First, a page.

Children learn much of what they know by watching and observing the adults around them. Therefore, adults should display kindness, manners, and helpful behaviors so children can observe and emulate them. 

However, there are also purposeful ways teachers can include manners and etiquette in daily classroom lessons. Intentionally including lessons and activities focused on manners and etiquette provides opportunities for children to practice and experiment with them during play.

Why is Teaching Manners Important?

Like other skills children need to learn, adults must teach manners. To some extent, children will pick up manners based on observations. If children see the adults around them using phrases like please and thank you, waiting their turn in line, and holding doors open for others, it stands to reason they will pick up on those behaviors.

However, children are naturally egotistical, impulsive, and emotional, so it is important to teach them when and how to use manners. Unfortunately, young children do not always possess the impulse control or social skills to understand rude or inappropriate behavior. 

Taking the time to explain why a behavior is polite or rude and teaching expectations provides children with an understanding. Simply telling children, “Say please,” may eventually stick that that’s what they’re supposed to say when they want something, but teaching them to understand why it’s polite will provide meaning to the action. 

How Do You Teach Children Manners and Etiquette?

The best way to teach children manners is through examples, play, and stories. Snack and meal times are the perfect time to work on table manners, saying please and thank you, and learning conversational skills.

As you teach children manners, especially table manners, remember that children are messy, accident-prone, and impulsive. Children shouldn’t be scolded for eating with their hands, forgetting to say thank you, or knocking a cup over. Instead, remind them to use their utensils, continue to display appropriate manners, and teach them how to clean up spills and messes.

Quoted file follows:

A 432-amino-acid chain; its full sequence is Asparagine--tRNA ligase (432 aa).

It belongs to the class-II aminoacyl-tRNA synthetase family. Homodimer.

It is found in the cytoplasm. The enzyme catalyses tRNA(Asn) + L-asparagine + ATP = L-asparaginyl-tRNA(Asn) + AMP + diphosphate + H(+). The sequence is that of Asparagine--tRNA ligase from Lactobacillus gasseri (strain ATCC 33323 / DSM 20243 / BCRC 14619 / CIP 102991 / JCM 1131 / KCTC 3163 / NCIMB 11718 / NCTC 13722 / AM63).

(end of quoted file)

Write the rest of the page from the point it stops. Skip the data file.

Books, story time, and role play are other excellent ways to teach children manners. They also allow kids opportunities to practice new skills in a safe and fun environment. For example, teachers can ask children to act out different social situations during circle time or use puppets to tell a social story. An interactive book reading that focuses on manners and kindness is a great way to engage children in using critical thinking skills. Using open-ended questions about characters’ behaviors and different choices that the characters could have made creates new neural pathways in children’s brains.

Patience is Key

Teaching a child any skill requires patience, but it is especially true when teaching manners and etiquette. And it is important to remember that children, like us, have bad days, grumpy moods, and short tempers. 

When a child experiences big emotions and struggles to remember to use their manners, it is a learning opportunity to discuss how our actions can make someone else feel.

Top Manners and Etiquette Skills to Teach Young Children

Depending on the children you’re working with, some of these skills may not be applicable yet. But remember, kids are always watching what we do, so set the example now!

  • Teach them to use phrases like, Please, Thank you, May I? Can I? No, thank you.
  • Demonstrate appropriate conversational skills and to wait their turn to speak. 
  • Teach cell phone etiquette. They’re never too young to learn the appropriate time and place to use a cell phone. So put your phone away when talking to them, and give them your full attention.  
  • Teach good sportsmanship. Even if it is a game of Candyland, losing can be tough, and not everyone is a gracious winner. 
  • Teach the proper way to greet people. For example, eye contact, handshaking, etc., vary based on culture, so take into account your culture and the culture you live amongst and teach your child the proper way to greet people. 
  • Show them how to use kind words and tone of voice when speaking to others.
  • Teach them how to be good guests. Clean up when they’re done, say thank you when leaving a play date, and follow and respect the rules of the place or home they visit.